In collaboration with Professor Richard Marias, we have performed targeted and WES analysis of cfDNA from melanoma patients and identified potential mechanisms of resistance to targeted therapies. In collaboration with Dr Fiona Blackhall, we have accumulated and analysed a unique collection of CTCs from SCLC patients collected prior to and post chemotherapy treatment. NGS analysis of these samples has identified potential molecular signatures of resistance that are currently undergoing further analysis (Figure 3B).  Similar NGS analysis is underway comparing SCLC CTC samples from patients who responded well to initial treatment to those CTC samples from SCLC patients who failed to respond.

Figure 3B. Venn diagram showing distribution of somatic mutations identified in baseline and relapse samples from a SCLC patient.

Using our protocol for the accurate and reproducible transcriptional profiling at the single cell level (Rothwell et al., in press), we are RNA profiling CTCs. These studies include analysis of RNA signatures which may help guide the choice of treatment for prostate cancer within our Movember Centre for Excellence with partners in Belfast.  In addition, we are also examining whether CTC mRNA profiling can be used to identify transcriptional changes in CTC that arise as a consequence of treatment. To this end we are developing both focussed approaches, utilising the Fluidigm and NanoString platforms to analyse pre-defined transcriptional signatures and whole genome RNA-Seq approaches to identify global transcriptional changes. We are currently refining approaches to enable this analysis on both enriched populations and at the single cell level.

Underpinning the NGS studies in NAB is strong bioinformatics collaboration support from both CEP-based bioinformaticians and Dr Crispin Miller’s group at CRUK MI. Regular interactions between the groups have led to the development of robust pipelines for the analysis of NGS-based CNA that enables the accurate identification of tumour cells and detailed mutational profiling of samples. We became the oncology hub of the Manchester MRC Single Cell Centre of Excellence following this award in late 2014.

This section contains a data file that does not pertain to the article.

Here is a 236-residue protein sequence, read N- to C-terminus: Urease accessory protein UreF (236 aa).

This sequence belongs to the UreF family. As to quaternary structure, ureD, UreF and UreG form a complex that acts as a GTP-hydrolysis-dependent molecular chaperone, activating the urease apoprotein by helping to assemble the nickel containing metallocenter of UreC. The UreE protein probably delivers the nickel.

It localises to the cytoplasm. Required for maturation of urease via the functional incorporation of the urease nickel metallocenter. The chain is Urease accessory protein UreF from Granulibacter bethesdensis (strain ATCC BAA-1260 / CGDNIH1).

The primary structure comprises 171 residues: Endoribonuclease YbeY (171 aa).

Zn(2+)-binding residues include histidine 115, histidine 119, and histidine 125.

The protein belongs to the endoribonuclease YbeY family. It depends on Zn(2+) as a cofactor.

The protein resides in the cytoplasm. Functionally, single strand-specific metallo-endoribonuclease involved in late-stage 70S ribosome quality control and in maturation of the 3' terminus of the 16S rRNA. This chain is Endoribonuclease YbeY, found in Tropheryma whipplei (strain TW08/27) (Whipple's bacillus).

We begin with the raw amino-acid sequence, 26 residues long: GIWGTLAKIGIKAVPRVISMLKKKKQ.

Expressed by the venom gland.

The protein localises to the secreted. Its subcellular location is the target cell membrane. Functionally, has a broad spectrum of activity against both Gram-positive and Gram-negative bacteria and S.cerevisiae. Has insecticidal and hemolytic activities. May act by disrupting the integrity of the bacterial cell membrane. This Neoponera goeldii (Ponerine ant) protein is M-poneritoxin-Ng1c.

A Snapshot of our Clinical Trials Biomarker Portfolio
The CEP Clinical Trials Portfolio encompasses 60 active clinical trials and experimental medicine projects, with another 13 at the planning stage. To assist effective project management and to provide user-friendly rapid access to key project and trial information, a customised ‘Dashboard’ has been developed. This allows the user to navigate quickly to one-page trial summaries using a range of queries, for example disease area, investigational drug, biomarker type, etc. The Dashboard ‘front page’ is shown in Figure 4. As our portfolio continually expands we are revising our processes and document management systems, to more easily achieve and monitor our compliance to Good Clinical Practice for Laboratories (GCPL). As part of this process, we are implementing Q-Pulse, a proven compliance solution providing a suite of integrated modules to manage business functions effectively and efficiently, including:

  • Document Control
  • Audits and Findings
  • Issues and Corrective / Preventative Action (CAPA)
  • Staff Competency, Training and Development
  • Asset Management

 

Figure 4. The CEP ‘dashboard’ front-page. This web-based interface provides the user with easy access to information contained with CEP portfolio of clinical trials with biomarkers based on a range of searches, such as disease area or biomarker type.

During the last year our specific user requirements have been comprehensively ‘mapped’ and the training and experience gained during QPulse configuration will ensure we have an effective solution in place for ongoing maintenance and future developments including our ambitious plans to build and develop, over the next two-four years, a CRUK Manchester Centre for Biomarker Sciences.

There has been significant activity this year assessing the value of enumerating and characterising CTCs as prognostic, predictive and pharmcodynamic biomarkers. We have also worked with a number of CTC technology providers in the past year, evaluating new approaches to CTC enrichment and isolation. Notably, in collaboration with the CRUK Manchester Institute Molecular Oncology Group, melanoma patient samples have been processed, enumerated and stored for detailed molecular analysis. Here we have worked to facilitate the development of the Clearbridge ClearCell FX device, a novel marker-independent spiral chip which has been used successfully to detect and enrich melanoma CTCs.